Thirty-seven percent of the public says that Trump’s staff is mostly creating problems for themselves, while just 14 percent say they’re mostly solving them. The remainder aren’t sure, or say that Trump’s staff are doing both equally.
Along the same lines, 41 percent of those polled say Trump’s administration is largely creating problems for the country, and just 19 percent that it’s largely solving them.
Even voters who supported Trump in last year’s election are not universally positive about the current efforts of his White House. Just 30 percent of Trump voters say that the people in his administration are doing more to solve than create problems for themselves, and a slim 54 percent majority say that they’re doing more to solve than create problems for the nation.
The poll, which was taken in the immediate wake of Anthony Scaramucci’s 10-day stint as White House communications director, also finds that most Americans think that the number of senior staff officials leaving the Trump White House has so far been unusually high.
Fifty-two percent say that the number of senior officials who’ve resigned or lost their jobs in the White House during Trump’s presidency has been higher than average, with 16 percent saying it’s about average, and 8 percent that it’s lower than usual.
Of those who believe that it’s higher than average, 71 percent say that Trump bears a lot of responsibility for the turnover, with 91 percent saying he bears at least some responsibility.
Other surveys have produced similar findings. In a CNN/SSRS poll released Tuesday, 62 percent of Americans said Trump had done a poor job of assembling a team of top advisers to work in the White House, and 58 percent said the level of turnover in the White House had hurt the administration’s effectiveness.
Use the widget below to further explore the results of the HuffPost/YouGov survey, using the menu at the top to select survey questions and the buttons at the bottom to filter the data by subgroups.
MORE OF THE LATEST POLLING NEWS:
AMERICANS UNEASY ABOUT NORTH KOREA - Jennifer De Pinto, Fred Backus, Kabir Khanna and Anthony Salvanto, on a poll taken prior to the president’s threats Tuesday that North Korea would face “fire and fire”: “Nearly three-quarters of Americans are uneasy about the possibility of conflict with North Korea, and most feel that way about President Donald Trump’s approach to the situation. A majority think North Korea is using its missile program to try to gain power and influence, rather than outright planning a nuclear strike on the U.S. Nevertheless, that unease remains…. As in the spring, a majority remains uneasy about President Donald Trump’s ability to handle the situation with North Korea’s nuclear program. Only a third are confident in his ability. ” [CBS]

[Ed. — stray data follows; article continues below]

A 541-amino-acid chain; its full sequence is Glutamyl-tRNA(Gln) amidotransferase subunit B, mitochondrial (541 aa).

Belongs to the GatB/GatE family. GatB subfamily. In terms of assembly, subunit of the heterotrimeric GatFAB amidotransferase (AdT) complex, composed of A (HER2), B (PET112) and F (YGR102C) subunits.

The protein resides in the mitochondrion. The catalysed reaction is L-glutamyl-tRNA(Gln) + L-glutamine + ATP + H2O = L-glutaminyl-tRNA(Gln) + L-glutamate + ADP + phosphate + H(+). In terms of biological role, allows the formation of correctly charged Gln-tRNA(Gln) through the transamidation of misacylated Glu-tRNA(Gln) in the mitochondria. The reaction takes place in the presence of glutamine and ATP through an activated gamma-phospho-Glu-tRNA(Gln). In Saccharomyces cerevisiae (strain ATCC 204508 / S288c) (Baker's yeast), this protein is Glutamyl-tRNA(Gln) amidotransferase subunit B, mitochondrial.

TRUMP’S APPROVAL RATINGS SEEM TO BE DIPPING - As of Tuesday afternoon, 37 percent approve of the president in HuffPost Pollster’s average. HuffPollster, last week: “After months of relative stability, President Donald Trump’s numbers are again showing signs of a downward shift in the latest polls….Trump’s exact numbers vary from survey to survey. But national polls released this week ― including Quinnipiac, Gallup, Rasmussen, and YouGov ― all show he’s now faring worse than he was at the end of June and beginning of July….[T]here’s one obvious possible culprit for the drop in Trump’s numbers: the GOP’s failed attempt to repeal Obamacare…. Although Trump’s base remains largely behind him, enthusiasm appears to have taken a noticeable dip in the past week, according to at least one survey. While 85 percent of Trump voters approve of the president, according to the Economist/YouGov poll, just 43 percent say they approve of him strongly. That’s down from a majority who said so in most of the outlet’s past surveys.” [HuffPost; more from Quinnipiac, CNN and YouGov; Charles Franklin on whether the new lows will “stick”]